A great seeking to reclaim her throne, versus a young challenger trying to establish her own reign – what could be bigger than this?
With Carolina Marin and An Se Young making the women’s singles final at the TotalEnergies BWF World Championships 2023, there couldn’t have been a contest of starker contrasts – attack versus defence, experience versus youth, left versus right.
Yet, while An Se Young was favourite given her astonishing season so far – she’d made 10 finals of 11 events, winning seven – it was Carolina Marin who looked set for a sporting fairytale.
After all, Copenhagen was where she won her first major title, the World Championships in 2014. Two more world titles and an Olympic gold since then had elevated her into near-mythical status. “I want to complete the circle,” Marin would say, after every win on the way to the final.
No other player, perhaps, had returned to elite level after two major knee surgeries. And yet, here she was, challenging for a record-extending fourth title. Marin was radiating unshakeable belief even at the start of the event when she declared that she was going for gold.
Despite all that An Se Young has done lately, the fact that Marin had never lost a final of this magnitude would appear to weigh against the young Korean. After all, in May, she’d crumbled under pressure in the Sudirman Cup final against Chen Yu Fei.
Yet, the Korean was in her element throughout, in the right place at the right time, countering whatever Marin threw her way. There was just one phase when Marin posed a threat to her, when she knocked off a big deficit in the second game to level at 10-all, but from there An’s defence just added to her despair. Marin made several soft errors, a measure of how frustrating An’s game style is to break down, even for the very best.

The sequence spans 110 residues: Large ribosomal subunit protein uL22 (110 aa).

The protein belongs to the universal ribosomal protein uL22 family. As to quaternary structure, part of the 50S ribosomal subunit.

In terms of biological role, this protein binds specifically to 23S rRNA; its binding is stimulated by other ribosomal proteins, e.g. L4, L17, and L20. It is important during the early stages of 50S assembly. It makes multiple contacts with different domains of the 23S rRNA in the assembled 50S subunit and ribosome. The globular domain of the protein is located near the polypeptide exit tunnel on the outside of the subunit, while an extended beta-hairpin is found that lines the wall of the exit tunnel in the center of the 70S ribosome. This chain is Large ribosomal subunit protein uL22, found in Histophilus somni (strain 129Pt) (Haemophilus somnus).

“Carolina is fast and powerful, so I had to keep the rallies going without making mistakes,” said An.
“I was super nervous until I got on court. I was telling all my teammates how nervous I was. But once I stepped on court, I was comfortable and confident. I told myself not to worry about the result, but to enjoy being on court and to enjoy the game.”
The historic implication of her victory was not lost on her.
“It’s so amazing. I won this for Korea for the first time, so I’m proud of this,” said the champion.
“I’m young, but this win is the result of all my work over many years. My next target is the Asian Games and Olympic gold medals.
“My family was here to support me, so I couldn’t lose the game for them. While training I was visualising all this, and because I dreamed it, it came true. If we don’t dream it, it won’t come true.”
Has a new reign begun?
Given her age – she’s just 21 – and her stellar, consistent record against all opponents – it would certainly seem so. Besides, she wants to get better.
“I understand I still have some weaknesses, so I’m going to work on them,” she said.
How her opponents step up their game against her is likely to define women’s singles over the next few years.